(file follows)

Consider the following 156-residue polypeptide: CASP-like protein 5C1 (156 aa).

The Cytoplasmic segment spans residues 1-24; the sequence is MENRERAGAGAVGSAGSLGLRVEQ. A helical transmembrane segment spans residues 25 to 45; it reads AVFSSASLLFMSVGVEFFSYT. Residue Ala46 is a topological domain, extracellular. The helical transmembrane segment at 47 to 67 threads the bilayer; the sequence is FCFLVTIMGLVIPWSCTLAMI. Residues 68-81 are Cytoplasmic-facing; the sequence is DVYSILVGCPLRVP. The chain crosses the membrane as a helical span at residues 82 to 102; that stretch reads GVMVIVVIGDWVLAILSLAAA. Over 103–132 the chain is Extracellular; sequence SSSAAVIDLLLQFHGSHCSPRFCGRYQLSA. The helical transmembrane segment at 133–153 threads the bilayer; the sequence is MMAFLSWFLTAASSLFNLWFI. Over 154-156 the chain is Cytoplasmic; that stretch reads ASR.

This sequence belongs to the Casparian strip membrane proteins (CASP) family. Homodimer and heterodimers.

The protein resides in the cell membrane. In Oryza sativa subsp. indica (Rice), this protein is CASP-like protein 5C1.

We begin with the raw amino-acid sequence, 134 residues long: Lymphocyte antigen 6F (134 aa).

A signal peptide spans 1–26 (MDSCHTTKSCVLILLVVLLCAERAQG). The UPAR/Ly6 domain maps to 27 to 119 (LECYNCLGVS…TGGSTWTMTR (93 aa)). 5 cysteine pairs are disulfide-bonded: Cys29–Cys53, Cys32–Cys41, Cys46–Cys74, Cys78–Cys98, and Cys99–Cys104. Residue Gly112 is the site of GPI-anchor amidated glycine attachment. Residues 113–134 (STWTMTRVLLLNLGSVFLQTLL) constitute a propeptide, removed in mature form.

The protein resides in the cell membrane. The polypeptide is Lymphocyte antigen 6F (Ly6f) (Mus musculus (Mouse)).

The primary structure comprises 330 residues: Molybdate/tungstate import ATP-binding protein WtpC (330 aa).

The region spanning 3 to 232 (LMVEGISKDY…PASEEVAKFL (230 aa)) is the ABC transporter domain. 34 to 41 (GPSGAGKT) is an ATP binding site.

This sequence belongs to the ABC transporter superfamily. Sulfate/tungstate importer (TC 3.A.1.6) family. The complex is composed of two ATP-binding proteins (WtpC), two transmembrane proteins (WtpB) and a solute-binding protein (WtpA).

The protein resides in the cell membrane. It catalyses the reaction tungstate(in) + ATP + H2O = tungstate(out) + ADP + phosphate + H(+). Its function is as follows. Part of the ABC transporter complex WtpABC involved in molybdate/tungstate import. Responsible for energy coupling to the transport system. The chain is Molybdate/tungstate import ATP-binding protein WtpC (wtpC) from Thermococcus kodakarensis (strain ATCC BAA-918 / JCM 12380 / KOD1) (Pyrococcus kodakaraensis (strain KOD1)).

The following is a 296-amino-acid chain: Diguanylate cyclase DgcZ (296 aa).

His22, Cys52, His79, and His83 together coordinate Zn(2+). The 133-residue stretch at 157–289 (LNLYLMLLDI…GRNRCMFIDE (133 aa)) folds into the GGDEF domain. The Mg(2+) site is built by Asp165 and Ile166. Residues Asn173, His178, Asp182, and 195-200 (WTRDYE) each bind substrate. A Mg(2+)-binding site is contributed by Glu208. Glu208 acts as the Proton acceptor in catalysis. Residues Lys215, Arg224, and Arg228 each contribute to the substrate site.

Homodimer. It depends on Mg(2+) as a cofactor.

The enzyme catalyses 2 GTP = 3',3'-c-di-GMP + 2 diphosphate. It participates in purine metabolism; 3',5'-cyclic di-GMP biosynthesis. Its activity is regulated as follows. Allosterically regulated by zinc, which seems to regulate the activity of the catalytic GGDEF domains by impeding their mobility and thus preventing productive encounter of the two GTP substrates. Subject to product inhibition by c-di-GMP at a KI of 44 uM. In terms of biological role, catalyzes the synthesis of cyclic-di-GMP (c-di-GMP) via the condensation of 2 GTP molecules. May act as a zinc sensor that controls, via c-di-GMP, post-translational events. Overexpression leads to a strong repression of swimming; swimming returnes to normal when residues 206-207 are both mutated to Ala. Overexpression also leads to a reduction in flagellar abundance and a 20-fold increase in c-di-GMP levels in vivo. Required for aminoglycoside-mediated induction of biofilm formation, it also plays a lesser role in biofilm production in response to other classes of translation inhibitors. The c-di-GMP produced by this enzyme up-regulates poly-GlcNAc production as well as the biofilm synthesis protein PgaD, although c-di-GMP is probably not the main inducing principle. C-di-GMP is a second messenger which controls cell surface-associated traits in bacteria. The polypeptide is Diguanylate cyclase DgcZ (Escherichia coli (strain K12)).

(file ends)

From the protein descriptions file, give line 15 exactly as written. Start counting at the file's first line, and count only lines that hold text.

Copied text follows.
The enzyme catalyses 2 GTP = 3',3'-c-di-GMP + 2 diphosphate. It participates in purine metabolism; 3',5'-cyclic di-GMP biosynthesis. Its activity is regulated as follows. Allosterically regulated by zinc, which seems to regulate the activity of the catalytic GGDEF domains by impeding their mobility and thus preventing productive encounter of the two GTP substrates. Subject to product inhibition by c-di-GMP at a KI of 44 uM. In terms of biological role, catalyzes the synthesis of cyclic-di-GMP (c-di-GMP) via the condensation of 2 GTP molecules. May act as a zinc sensor that controls, via c-di-GMP, post-translational events. Overexpression leads to a strong repression of swimming; swimming returnes to normal when residues 206-207 are both mutated to Ala. Overexpression also leads to a reduction in flagellar abundance and a 20-fold increase in c-di-GMP levels in vivo. Required for aminoglycoside-mediated induction of biofilm formation, it also plays a lesser role in biofilm production in response to other classes of translation inhibitors. The c-di-GMP produced by this enzyme up-regulates poly-GlcNAc production as well as the biofilm synthesis protein PgaD, although c-di-GMP is probably not the main inducing principle. C-di-GMP is a second messenger which controls cell surface-associated traits in bacteria. The polypeptide is Diguanylate cyclase DgcZ (Escherichia coli (strain K12)).